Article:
Logan Marshall-Green is in talks to play a second villain in the superhero reboot, but what classic Spidey villain would fit?
Tom Holland’s Spider-Man isn’t going to have an easy time of it in Spider-Man: Homecoming.
After mixing it up with fellow superheroes in Captain America: Civil War, the teen superhero will have to deal with not one, but two, supervillains in his first solo outing now that it’s been revealed that Logan Marshall-Green in talks to join Michael Keaton as the troublemakers in the 2017 release.
Keaton will play the primary wrongdoer in the second big screen reboot for Marvel’s friendly neighborhood wall-crawler — long rumored to be the Vulture, although neither Marvel nor Sony has commented publicly on the subject — while Marshall-Green’s character remains a mystery for now.
Given the likelihood that Homecoming is likely going to want to stay away from the previous incarnations of Spider-Man’s cinematic career, it’s safe to say that the villains who’ve appeared in earlier movies will remain on the shelf this time around — goodbye, then, to Marshall-Green playing the Green Goblin, Doctor Octopus, Sandman, Venom, the Lizard, Rhino or Electro.
That doesn’t exactly limit the possibilities of Marshall-Green’s role, however; Spider-Man as a comic book property is renowned for the depth of its rogues gallery, rivaled only by DC’s Batman franchise; in the first 25 issues of the original Amazing Spider-Man comic book series, 14 new villains were created, with a further 9 following by the time the series reached its 50th issue, and new threats consistently appearing in the issues and years after. With that in mind, who could Marshall-Green be playing? Here are some possibilities.
Phineas Mason has the distinction of making his first appearance in the same issue as the Vulture — Amazing Spider-Man No. 2, back in 1963 — although the two debuted in different stories within the same issue. A technical genius with the aptitude to repair and improve almost any electrical device, he’s ideally suited to be the villain behind the villain: he can create or fix the super-suits that give the more active bad guys their gimmick.
Pros: He’s got the technical know-how that makes him an ideal henchman.
Cons: Could the behind-the-scenes aspect be too low-key for Marshall-Green?
The very first supervillain that Spider-Man fought way back in 1963’s The Amazing Spider-Man No. 1, the Chameleon was originally “just” a Soviet spy and master of disguise, but he later became a literal man without a face after swallowing a serum that made his face permanently malleable, allowing him to assume any identity (within reason, obviously). A sociopath obsessed with ruining the life of Spider-Man, he makes for a great comic book villain, but perhaps too intense for a secondary threat in a movie?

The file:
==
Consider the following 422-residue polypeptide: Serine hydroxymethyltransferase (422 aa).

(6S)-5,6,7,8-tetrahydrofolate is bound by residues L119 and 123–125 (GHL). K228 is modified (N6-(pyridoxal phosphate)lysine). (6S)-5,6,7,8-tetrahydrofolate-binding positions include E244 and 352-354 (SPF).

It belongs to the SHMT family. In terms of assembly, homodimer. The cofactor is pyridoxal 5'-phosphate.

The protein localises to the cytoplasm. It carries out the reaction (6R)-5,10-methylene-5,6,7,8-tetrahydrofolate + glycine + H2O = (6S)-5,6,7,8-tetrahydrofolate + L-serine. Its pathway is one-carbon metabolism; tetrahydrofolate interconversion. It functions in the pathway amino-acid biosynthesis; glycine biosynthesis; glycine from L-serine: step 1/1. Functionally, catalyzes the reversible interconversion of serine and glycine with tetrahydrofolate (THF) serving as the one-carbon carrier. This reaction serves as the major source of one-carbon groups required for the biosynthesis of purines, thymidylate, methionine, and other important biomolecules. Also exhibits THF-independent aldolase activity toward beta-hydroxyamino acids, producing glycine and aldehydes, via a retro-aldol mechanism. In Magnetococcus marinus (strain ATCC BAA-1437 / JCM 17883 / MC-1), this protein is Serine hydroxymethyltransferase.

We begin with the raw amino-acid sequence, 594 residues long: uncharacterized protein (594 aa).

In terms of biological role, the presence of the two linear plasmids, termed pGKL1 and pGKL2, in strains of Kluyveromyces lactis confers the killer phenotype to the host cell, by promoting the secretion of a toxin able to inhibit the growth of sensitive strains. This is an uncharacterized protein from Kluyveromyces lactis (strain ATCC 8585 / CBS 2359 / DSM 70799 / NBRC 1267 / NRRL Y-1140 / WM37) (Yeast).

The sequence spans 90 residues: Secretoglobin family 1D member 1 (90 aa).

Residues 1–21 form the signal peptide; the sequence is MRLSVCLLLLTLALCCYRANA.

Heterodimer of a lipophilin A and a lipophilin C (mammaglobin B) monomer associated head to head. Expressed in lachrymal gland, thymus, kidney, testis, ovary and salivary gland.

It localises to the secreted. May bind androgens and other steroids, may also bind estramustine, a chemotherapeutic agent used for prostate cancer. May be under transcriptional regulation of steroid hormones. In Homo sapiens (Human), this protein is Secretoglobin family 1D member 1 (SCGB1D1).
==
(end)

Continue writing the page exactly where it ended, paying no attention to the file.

Pros: A master of disguise sowing seeds of distrust and discontent could make for a great, manipulative threat.
Cons: A master of disguise pretty much means that Marshall-Green would have to spend the movie in disguise in order to be effective.
Kraven the Hunter
A former Russian aristocrat who hunts the world’s deadliest game — Spider-Man — Kraven is a wonderfully cartoonish concept who has gone from a fun, if violent, threat who debuted in 1964’s The Amazing Spider-Man No. 15 to something altogether more grim and disturbing in recent years. The turning point was the 1987 storyline “Kraven’s Last Hunt,” in which the villain believed that he had killed Spider-Man, taking his place as a violent defender of New York City before committing suicide because his life’s work was over. Surprisingly, that wasn’t the end of his story; he was later resurrected by his family using magic, only to then kill them for failing to live up to his legacy.
Pros: His gimmick is easily understandable and appealingly physical for a movie villain.
Cons: A villain like this really shouldn’t be wasted in second position behind any other bad guy.
A fan-favorite villain often rumored to show up in the movies, Mysterio — real name Quentin Beck — has a Hollywood connection: he’s a former stuntman and special effects wizard who decided to use his talents for personal gain, creating massive illusions for the purposes of getting rich and messing with Spider-Man’s mind wherever possible. He first showed up in 1964’s The Amazing Spider-Man No. 13 before going on to plague the web-slinging hero and many others — including Daredevil, in a storyline written by Kevin Smith — for years. Others have tried to take his place across the decades, but there’s really only one master of illusion.
Pros: Just think of the on-screen pyrotechnics Mysterio would allow director Jon Watts to use!
Cons: Like Kraven, he runs the risk of overshadowing Michael Keaton’s character.
It is, of course, possible that Marshall-Green will be playing a character who is original to the movie — something that might disappoint comic book purists, but remains true to the spirit of those first Stan Lee/Steve Ditko issues. While fans might worry that any new villain might not match up to the iconic comic book threats, it should be remembered that not all of those early bad guys were ideal themselves: very few people are clamoring for the return of the Living Brain, the Looter or the Big Man and his Enforcers these days.